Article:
Zuma’s friends out­side the ANC

CityPress - - News - SETUMO STONE setumo.stone@city­press.co.za

With fewer friends in the ANC than be­fore, former pres­i­dent Ja­cob Zuma has in­creas­ingly looked out­side the party for sup­port dur­ing his on­go­ing brushes with the law. The glue that holds these pro-Zuma for­ma­tions to­gether is their de­clared com­mit­ment to rad­i­cal eco­nomic trans­for­ma­tion as the pol­icy they in­sist the ANC gov­ern­ment should cham­pion.

Given that the slo­gan gained sig­nif­i­cant ap­peal within the ANC un­der Zuma, the po­ten­tial to fur­ther di­vide the party is higher and the ANC and its al­liance part­ners are not im­pressed, more so with the 2019 gen­eral elec­tions around the cor­ner. Some of the struc­tures are said to be op­er­at­ing within the ANC.

At a lo­cal eco­nomic sum­mit in Dur­ban last week, ANC pro­vin­cial in­terim leader Sihle Zikalala warned against an up­surge of so­cial for­ma­tions de­cry­ing ex­clu­sion from the lo­cal econ­omy. This is the cam­paign theme for one of the no­to­ri­ous pro-Zuma group­ings, the De­lan­gokubona Busi­ness Fo­rum.

“Gov­ern­ment can­not ac­cept crim­i­nal el­e­ments and bad be­hav­iour to un­der­mine eco­nomic trans­for­ma­tion agenda,” Zikalala said. Rad­i­cal eco­nomic trans­for­ma­tion was not “syn­ony­mous with hooli­gans and loot­ing”.

With­out men­tion­ing De­lan­gokubona by name, speaker af­ter speaker con­demned “the el­e­ments of crim­i­nal­ity that are dis­rupt­ing the lo­cal econ­omy”. The group stands ac­cused of de­mand­ing 30% of the value of con­struc­tion projects, par­tic­u­larly in eThek­wini, with­out do­ing any ac­tual work.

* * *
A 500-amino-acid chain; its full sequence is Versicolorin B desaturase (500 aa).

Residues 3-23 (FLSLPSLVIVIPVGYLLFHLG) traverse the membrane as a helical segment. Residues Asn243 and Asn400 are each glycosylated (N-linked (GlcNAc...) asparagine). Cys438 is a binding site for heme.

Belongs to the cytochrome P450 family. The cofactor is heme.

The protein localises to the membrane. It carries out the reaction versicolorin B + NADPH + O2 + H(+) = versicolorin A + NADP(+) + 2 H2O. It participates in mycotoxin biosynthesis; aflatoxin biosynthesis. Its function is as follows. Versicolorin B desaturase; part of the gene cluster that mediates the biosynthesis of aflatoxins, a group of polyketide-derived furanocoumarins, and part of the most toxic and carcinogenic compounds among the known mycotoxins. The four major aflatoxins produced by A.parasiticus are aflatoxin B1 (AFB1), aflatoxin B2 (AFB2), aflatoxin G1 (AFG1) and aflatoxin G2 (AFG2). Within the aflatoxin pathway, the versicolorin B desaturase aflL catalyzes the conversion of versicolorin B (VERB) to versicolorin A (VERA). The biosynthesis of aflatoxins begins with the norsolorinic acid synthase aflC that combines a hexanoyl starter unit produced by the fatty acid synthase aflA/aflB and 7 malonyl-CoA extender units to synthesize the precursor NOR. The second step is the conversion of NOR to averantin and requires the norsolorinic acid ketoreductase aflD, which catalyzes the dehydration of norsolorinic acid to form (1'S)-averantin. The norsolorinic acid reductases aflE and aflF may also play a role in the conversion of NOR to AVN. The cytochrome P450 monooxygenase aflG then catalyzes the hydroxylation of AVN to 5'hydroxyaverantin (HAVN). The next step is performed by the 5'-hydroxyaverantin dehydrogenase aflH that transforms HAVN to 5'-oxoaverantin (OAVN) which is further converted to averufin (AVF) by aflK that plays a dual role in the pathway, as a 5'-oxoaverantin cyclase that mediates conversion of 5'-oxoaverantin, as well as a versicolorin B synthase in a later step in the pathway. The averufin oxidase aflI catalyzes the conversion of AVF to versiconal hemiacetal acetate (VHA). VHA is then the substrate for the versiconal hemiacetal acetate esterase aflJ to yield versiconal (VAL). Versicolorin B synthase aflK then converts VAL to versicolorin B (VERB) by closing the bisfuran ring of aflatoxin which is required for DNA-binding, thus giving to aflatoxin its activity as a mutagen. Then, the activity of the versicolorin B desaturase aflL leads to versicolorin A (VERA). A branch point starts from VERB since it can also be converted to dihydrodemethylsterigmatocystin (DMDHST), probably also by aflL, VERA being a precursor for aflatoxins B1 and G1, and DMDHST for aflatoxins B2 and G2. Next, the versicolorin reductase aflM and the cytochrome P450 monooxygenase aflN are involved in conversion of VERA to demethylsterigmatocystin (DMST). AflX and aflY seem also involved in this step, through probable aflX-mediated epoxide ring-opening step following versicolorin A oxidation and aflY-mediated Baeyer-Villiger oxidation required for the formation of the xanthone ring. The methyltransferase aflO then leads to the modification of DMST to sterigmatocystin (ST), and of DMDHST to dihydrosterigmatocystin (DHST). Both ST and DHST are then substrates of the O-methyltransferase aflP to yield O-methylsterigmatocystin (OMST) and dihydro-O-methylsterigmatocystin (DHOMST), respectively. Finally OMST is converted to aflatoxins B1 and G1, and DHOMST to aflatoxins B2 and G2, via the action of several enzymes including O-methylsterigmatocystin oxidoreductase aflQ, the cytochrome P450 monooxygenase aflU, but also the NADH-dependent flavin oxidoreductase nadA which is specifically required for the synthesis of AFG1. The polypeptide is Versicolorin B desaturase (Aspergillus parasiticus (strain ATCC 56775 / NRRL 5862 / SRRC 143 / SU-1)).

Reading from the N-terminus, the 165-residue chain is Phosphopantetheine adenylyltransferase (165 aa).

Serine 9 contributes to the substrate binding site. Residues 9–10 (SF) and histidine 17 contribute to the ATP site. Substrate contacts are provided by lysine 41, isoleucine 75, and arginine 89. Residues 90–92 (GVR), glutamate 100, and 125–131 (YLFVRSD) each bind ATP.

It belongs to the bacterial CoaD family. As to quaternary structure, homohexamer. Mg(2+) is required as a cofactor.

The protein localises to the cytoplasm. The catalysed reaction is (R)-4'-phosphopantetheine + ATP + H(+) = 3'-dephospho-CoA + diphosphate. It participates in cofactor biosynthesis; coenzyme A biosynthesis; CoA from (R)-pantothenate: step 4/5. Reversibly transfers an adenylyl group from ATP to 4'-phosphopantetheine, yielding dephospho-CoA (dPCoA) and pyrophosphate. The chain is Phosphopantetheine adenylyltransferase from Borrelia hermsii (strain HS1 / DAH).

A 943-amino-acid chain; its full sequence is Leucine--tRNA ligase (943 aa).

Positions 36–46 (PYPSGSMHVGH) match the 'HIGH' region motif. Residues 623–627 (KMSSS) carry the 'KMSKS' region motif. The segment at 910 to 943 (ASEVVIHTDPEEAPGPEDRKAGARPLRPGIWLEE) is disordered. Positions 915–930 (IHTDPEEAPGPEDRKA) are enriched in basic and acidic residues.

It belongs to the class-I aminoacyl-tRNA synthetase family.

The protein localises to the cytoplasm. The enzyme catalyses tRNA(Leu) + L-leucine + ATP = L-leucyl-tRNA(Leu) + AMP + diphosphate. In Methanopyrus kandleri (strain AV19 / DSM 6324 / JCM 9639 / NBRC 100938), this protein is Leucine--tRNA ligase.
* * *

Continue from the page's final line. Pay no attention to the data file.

Nu­mer­ous busi­ness peo­ple and gov­ern­ment of­fi­cials have told City Press that the fo­rum re­sorts to in­tim­i­da­tion tac­tics when their de­mands are not met, in most in­stances putting a stop to projects. The lat­est one to be af­fected is the mul­ti­mil­lion-rand Ham­mars­dale in­ter­change on the N3 high­way.

Some have claimed that the group is be­ing used as a third force of sorts in the busi­ness world, in­ter­rupt­ing projects on be­half of ma­jor play­ers who have been un­suc­cess­ful in bid­ding for ten­ders.

Labour fed­er­a­tion Cosatu’s KwaZulu-Na­tal sec­re­tary, Ed­win Mkhize, said the ANC is “tak­ing some mea­sures to heal it­self, but while it is do­ing so there are some seg­ments hold­ing it be­hind”. Mkhize said “some of the or­gan­i­sa­tions sur­round­ing Zuma do not op­er­ate within the am­bit, cul­ture and tra­di­tion that we know in the ANC”.

“If we are not care­ful, we will have a sit­u­a­tion where we have some­thing that we can­not stop in the fu­ture. Some­times, even when some­thing works in your favour, if it is wrong, you must be able to say that this is not right.

“The ANC must not al­low struc­tures that will just be formed and por­tray them­selves as pro­gres­sive and op­er­ate within the ANC, when they ac­tu­ally are not the re­sem­blance of the tra­di­tion and cul­ture of the ANC, be­cause that thing will def­i­nitely cause di­vi­sions,” he said.

SA Com­mu­nist Party pro­vin­cial sec­re­tary Themba Mthembu said if the ANC lost sup­port in the up­com­ing elec­tions, it would largely be be­cause of third forces.

In ad­di­tion to De­lan­gokubona, other for­ma­tions who have thrown their weight be­hind the former pres­i­dent in­clude the Na­tional Fu­neral Prac­ti­tion­ers’ As­so­ci­a­tion of SA (Na­fupa SA) and the SA Na­tives’ Fo­rum.


De­lan­gokubona’s na­tional chair­per­son, Tha­bani Mzul­wini, said their “main prin­ci­ple is look­ing out for peo­ple”.

“We are not a po­lit­i­cal party and we are not anti gov­ern­ment, we are just in favour of peo­ple get­ting what they de­serve. If gov­ern­ment does not do right by peo­ple, we take them to court.”